Opportunities to become involved and participate in community events, local, and regional conferences where they not only attend, but present ideas about changing communities through education and cultural awareness are also said to be very engaging by students.
Rigorous college preparation
Students are aware that if they become part of the class, they will be required to prepare themselves to graduate and attend college. This takes the form of an embedded pre-college unit that occurs throughout the year including college visits, guest speakers, scholarship and college essay workshops, community information events, FAFSA workshops, and continued support from staff at the high school who support all of the students.
The RWT course is viewed as an honors course within the school. Students apply to participate in the course. To be accepted, they must be bilingual or interested in supporting bilingual/bicultural children and youth, have a strong desire to work in schools, and they must maintain a GPA of 2.5 during their tenure in the class. Most of the teacher academy students participate for the entire school year and some participate for multiple years.
Mount Vernon School District
The Mount Vernon High School principal, CTE director, high school counselor, School-Family Migrant Liaison, and the RWT teacher worked together to develop a recruitment plan. They talked to students in the current RWT program and members of their Latino/a Educational Achievement Project (LEAP) club to gather feedback on changes they could make to attract more Latino/a students to the program. Based on that feedback, they now offer both a beginning and advanced section of the course, as well as a section specifically targeting students interested in learning more about their culture. They promoted these changes to prospective students around the school in venues such as the AVID classroom. Their counselor and School-Family Migrant Liaison made personal contact with students to provide information. During the school’s pre-registration process, they were able to double the number of students interested in taking the course, and more than 50% of those students are Latino/a.
Tacoma Public Schools
Immerse in a college experience to create a program “brand”
The Tacoma Teach 253 summer academy is held on the campus of Pacific Lutheran University (PLU) in early August. Over 25 high school students, instructors from Mt. Tahoma and Lincoln High Schools, PLU faculty members, and support staff come to campus for two days, and engage in a “college-like” experience with seminars, campus tours, and interactions with teacher preparation students. As both high school instructors have noted, there is very quickly a “brand” that students at the high school discuss later, which allows the Teach 253 staff to recruit more effectively.
Trusting relationships at the center
A critical piece to recruiting students into the program was making use of other instructors and school counselors. For example, at Lincoln High School, the RWT teacher worked closely with the head football coach to recruit athletes into the program – which was not typically a strong source of students in previous teacher academy courses. The level of personal relationship between the students and their instructors is described by the program as very important and impacts their willingness and ability to track student progress, follow-up on specific issues, and be personal advocates.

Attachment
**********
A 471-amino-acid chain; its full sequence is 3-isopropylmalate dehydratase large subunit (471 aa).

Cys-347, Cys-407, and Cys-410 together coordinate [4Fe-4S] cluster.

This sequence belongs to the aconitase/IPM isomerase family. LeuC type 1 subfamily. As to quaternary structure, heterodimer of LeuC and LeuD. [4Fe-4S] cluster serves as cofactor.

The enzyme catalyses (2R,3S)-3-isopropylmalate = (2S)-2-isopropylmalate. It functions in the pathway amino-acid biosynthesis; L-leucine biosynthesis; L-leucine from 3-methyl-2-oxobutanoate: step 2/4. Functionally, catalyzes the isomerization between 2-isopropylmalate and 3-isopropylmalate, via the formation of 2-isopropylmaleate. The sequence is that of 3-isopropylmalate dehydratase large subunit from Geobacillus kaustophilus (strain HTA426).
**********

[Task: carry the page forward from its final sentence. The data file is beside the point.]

Plans are in progress for more systemic systems of intersecting with the various mentoring programs that are present at the high schools (e.g., the College Success Foundation). A deeper working relationship with all partners, is thought to strengthen how students are tracked and mentored throughout their high school experience. By the end of the 2013-14 academic year, the students were reported by program staff to have developed “a sense of solidarity and identification with the program.” The teachers at both high schools noted that as the year progressed, more and more students and teachers were asking questions about the program and how they could be involved.
The Tacoma Public Schools Steering Committee writes:
Our knowledge of the obstacles and strategies that will be effective in recruiting underrepresented students is just developing. For example, one of the enlightening moments for the Steering Committee happened as a result of one of the table conversations at the PLU event. The teacher at Mt. Tahoma mentioned that when she talks to underrepresented students at her school, they are often surprised by the rewards of teaching (e.g., salary, vacation days, etc.). When we stopped to think about it, their surprise is understandable. Many of the students we are targeting are coming from difficult situations where professional stability and monetary rewards are extremely limited. Consequently, when recruiting, the teacher has honest conversations with students about what teaching has meant for her life and to try and dispel the negativity around the profession. This has helped the Steering Committee realize that the barriers to attracting students to this program contain many similarities that the entire profession has in developing its workforce. As we continue to push deeper into these issues, it is our hope that we will be able to focus our efforts on attending to those specific issues that emerge. (Tacoma RWT Progress Report, June 2013).